November 30, 2022
Ithaca, NY | 50°F


Editorial: “Wellness days” do not alleviate college stress

Several “wellness days” dispersed throughout the semester do not provide the relief of a traditional spring break. They instead offer a mere pause — assuming that professors do not load up on assignments in order to compensate for losing a day of class.

As studentjournalists, we take on the responsibility of creating content on top of our academic obligations. In addition to classes, editors on The Ithacan take part in hours of meetings throughout the week, in which we brainstorm and plan our stories and multimedia content. Beyond the editorial board, we have approximately 100 staff members spread across our sections who have to juggle class assignments and assignments from The Ithacan.

After seven weeks of exhaustive reporting at The Ithacan, we are taking a week off. We will return the week of April 5, with our next print edition coming out April 8. Two of our last three wellness days fell on main production days for the paper, meaning we just had more time to work — there was no break.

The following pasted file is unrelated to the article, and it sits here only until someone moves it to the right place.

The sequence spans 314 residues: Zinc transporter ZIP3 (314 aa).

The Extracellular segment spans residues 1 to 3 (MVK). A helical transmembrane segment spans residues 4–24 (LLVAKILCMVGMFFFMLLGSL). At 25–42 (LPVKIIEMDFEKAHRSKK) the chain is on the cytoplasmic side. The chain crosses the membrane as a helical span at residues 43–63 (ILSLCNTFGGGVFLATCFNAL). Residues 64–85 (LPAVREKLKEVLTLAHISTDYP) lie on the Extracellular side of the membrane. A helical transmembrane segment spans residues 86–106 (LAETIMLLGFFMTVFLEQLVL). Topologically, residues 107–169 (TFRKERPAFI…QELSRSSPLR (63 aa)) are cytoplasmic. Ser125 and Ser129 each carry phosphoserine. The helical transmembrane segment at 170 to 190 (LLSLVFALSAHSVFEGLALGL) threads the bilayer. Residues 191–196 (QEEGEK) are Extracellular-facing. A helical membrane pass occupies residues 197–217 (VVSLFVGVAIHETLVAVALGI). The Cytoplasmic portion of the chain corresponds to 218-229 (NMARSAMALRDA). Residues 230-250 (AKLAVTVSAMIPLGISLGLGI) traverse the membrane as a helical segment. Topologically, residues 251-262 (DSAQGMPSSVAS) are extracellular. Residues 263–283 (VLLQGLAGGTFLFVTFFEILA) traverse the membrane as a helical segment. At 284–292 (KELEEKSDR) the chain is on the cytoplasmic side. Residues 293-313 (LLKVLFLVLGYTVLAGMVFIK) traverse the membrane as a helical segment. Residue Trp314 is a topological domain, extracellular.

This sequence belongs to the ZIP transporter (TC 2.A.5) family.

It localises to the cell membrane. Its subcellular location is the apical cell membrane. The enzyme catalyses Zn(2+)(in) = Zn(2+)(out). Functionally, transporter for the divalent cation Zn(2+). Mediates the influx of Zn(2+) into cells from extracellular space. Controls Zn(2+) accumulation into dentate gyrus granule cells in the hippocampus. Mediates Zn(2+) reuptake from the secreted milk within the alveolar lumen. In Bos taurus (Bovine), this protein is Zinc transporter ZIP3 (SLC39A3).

Between classes and a nonstop news cycle, our editors, reporters, fact checkers, photographers and multimedia content creators deserve time to stop and recuperate. The work is fulfilling, and we are grateful to be in these positions, but we also need time to rest. The entire college community does. We are overcoming a pandemic, collegewide changes and the individual challenges life presents. All of us need more than one day to even begin recovering. 

While the college and its professors are trying to be accommodating, workloads remain overwhelming. Considering the pandemic and its individual hardships, random days off do nothing to alleviate the stress students are under. Professors also deserve a break. Constant work with hardly any time off is exhausting. Studies have shown that time off from school can lower stress, decrease risk of heart disease, improve one’s outlook on life and increase motivation. More than ever, an actual break — not just a day to catch up on work — is essential. 

Students are drained. Professors likely are as well. No one is thriving because of a couple of days off. This semester is not breezing by, and it is wearing us all out. We should prioritize sustaining our mental health in general, but even more so during a pandemic.

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